Female sterilisation is a permanent method of contraception where an expert consultant gynaecologist will cut, tie or block your fallopian tubes, meaning that sperm won’t be able to reach the egg and fertilise it.
During the procedure, the tubes are permanently blocked with clips or rings, which is known as a ‘tubal occlusion’. Alternatively, the tubes can be cut and then stitched which is called ‘tubal litigation’. Cutting and stitching the tubes makes it more difficult to reverse the sterilisation should you change your mind in the future, as the procedure destroys around 4cm of a tube, making it more difficult to reconnect the tube at a later date.
What happens during the operation?
Female sterilisation is usually performed during a laparoscopy which is a type of ‘keyhole’ surgery. So the surgeon can access your fallopian tubes, they will make a small incision in your abdomen, usually near the belly button, and insert a tube-like telescope called a laparoscope. The surgeon will make other small incisions into the abdomen to pass through the instruments needed to close or cut the fallopian tubes.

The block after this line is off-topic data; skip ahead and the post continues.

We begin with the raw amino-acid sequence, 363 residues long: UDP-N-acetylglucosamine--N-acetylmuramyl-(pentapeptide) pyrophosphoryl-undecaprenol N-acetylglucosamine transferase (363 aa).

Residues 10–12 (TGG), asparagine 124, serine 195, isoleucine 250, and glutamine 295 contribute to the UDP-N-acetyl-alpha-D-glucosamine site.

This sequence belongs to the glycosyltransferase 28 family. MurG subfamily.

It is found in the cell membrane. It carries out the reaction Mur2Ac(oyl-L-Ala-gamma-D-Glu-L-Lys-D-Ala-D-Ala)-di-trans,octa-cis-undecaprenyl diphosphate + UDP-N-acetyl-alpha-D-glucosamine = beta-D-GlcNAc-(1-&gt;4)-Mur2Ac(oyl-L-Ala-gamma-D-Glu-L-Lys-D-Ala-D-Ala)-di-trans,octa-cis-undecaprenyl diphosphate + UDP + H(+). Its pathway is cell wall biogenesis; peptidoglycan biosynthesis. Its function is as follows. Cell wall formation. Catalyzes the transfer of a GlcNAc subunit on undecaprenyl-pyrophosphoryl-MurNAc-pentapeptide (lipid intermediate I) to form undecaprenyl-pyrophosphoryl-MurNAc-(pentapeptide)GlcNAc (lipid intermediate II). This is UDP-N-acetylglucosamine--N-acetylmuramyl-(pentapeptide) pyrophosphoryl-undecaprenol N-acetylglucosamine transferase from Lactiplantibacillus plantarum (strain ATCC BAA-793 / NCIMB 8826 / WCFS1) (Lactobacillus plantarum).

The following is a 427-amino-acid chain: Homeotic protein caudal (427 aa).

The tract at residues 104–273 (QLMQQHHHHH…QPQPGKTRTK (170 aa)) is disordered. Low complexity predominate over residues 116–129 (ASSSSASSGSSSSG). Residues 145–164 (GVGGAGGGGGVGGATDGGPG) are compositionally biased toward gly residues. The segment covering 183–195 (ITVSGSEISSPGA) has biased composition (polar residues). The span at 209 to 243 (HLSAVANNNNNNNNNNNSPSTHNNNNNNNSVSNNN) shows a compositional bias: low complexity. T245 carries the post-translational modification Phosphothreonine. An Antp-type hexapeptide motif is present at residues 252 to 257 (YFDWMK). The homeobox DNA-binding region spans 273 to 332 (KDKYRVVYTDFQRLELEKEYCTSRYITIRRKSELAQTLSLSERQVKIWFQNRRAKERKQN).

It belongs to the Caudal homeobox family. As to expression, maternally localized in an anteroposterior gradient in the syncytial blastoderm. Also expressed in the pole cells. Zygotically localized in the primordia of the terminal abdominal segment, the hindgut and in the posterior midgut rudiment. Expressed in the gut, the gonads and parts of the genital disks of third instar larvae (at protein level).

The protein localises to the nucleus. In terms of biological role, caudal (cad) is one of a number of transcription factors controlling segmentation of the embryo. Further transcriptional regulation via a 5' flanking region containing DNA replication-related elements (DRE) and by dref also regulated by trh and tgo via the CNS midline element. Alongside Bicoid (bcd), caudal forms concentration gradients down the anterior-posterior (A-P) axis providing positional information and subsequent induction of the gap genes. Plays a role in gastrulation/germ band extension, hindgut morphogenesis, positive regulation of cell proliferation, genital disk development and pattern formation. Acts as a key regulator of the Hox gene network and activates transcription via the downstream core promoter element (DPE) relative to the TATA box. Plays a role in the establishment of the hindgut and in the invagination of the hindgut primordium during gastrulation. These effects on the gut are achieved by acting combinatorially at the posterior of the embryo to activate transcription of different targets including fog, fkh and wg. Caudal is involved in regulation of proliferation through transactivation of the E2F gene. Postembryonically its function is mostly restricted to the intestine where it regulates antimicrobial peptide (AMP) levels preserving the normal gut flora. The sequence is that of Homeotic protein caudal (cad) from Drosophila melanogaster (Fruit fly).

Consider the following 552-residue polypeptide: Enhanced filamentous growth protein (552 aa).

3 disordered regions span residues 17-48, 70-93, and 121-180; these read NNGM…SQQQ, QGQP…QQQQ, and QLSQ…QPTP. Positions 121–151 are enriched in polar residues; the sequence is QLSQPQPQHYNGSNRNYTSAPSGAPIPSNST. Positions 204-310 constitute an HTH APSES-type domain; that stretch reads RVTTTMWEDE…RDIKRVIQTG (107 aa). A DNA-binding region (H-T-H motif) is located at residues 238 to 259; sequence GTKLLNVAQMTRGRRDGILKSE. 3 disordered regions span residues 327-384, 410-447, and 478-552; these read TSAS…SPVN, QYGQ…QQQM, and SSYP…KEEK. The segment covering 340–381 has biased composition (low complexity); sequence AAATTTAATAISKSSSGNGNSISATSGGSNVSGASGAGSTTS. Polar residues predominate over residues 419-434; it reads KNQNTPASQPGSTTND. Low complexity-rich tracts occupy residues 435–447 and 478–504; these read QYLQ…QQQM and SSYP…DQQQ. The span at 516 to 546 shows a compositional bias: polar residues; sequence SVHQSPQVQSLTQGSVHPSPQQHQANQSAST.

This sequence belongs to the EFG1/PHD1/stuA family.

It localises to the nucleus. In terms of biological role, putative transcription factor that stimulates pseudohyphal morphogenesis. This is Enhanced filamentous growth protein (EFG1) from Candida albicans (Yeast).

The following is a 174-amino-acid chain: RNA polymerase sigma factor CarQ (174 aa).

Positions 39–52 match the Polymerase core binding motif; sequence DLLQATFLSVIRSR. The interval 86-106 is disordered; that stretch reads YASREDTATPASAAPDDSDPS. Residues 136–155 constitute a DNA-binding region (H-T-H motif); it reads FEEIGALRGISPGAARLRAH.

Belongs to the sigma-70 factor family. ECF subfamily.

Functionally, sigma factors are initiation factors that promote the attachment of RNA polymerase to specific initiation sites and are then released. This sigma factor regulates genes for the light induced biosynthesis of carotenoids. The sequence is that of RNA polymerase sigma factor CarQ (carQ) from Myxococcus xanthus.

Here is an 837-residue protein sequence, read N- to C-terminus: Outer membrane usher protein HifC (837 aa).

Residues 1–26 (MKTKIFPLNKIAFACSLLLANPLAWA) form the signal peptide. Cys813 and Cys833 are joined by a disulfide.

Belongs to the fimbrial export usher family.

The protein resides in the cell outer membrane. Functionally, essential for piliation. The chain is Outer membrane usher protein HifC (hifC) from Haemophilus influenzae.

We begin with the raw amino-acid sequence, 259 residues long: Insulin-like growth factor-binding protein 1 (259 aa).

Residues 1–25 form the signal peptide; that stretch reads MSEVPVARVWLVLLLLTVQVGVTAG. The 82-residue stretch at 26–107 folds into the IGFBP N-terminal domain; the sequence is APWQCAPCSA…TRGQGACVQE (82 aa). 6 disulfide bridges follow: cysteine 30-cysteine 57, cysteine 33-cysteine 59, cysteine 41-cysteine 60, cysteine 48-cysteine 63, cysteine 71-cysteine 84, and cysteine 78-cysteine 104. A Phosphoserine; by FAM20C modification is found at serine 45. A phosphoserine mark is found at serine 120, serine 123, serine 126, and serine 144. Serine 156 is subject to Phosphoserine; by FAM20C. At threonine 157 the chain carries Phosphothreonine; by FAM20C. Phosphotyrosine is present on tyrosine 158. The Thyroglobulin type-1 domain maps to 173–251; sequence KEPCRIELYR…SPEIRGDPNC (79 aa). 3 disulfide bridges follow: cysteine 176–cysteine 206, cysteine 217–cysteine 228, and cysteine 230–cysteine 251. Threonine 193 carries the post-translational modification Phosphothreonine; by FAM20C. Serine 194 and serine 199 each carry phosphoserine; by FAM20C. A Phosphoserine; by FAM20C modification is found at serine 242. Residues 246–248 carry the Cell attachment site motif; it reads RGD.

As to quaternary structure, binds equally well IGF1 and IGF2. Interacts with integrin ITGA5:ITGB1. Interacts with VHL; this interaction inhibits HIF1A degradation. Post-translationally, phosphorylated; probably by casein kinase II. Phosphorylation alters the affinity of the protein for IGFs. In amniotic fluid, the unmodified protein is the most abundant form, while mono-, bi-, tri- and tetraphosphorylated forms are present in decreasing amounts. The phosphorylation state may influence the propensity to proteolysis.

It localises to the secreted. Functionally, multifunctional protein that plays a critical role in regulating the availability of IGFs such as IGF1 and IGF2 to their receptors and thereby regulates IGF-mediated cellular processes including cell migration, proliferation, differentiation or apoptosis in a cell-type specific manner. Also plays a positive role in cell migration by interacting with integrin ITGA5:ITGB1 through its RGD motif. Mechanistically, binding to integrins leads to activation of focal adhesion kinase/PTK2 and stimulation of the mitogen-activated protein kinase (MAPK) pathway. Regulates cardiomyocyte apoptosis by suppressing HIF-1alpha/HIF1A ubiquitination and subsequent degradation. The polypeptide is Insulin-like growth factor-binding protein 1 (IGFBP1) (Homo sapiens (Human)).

The operation usually takes around 30 minutes and is performed under general anaesthetic so you should be able to go home the same day.
What happens after the operation?
To see if the procedure has been successful, you may be asked to have a hysterosalpingogram (HSG) test or a laparoscopic dye test – both tests involve passing dye through the fallopian tubes to check that they are not open. It’s advisable to continue with your regular contraception until your next period after your sterilisation.
Sterilisation is generally very effective but there is still a small chance (around 1 in 200) of becoming pregnant each month after the procedure.
Why Choose us?
- Only takes 30 minutes
- Permanent contraception
- Have the treatment and go home on the same day
- No referral needed
- At your convenience
- Available at multiple locations
|Female sterilisation||price available after consultation|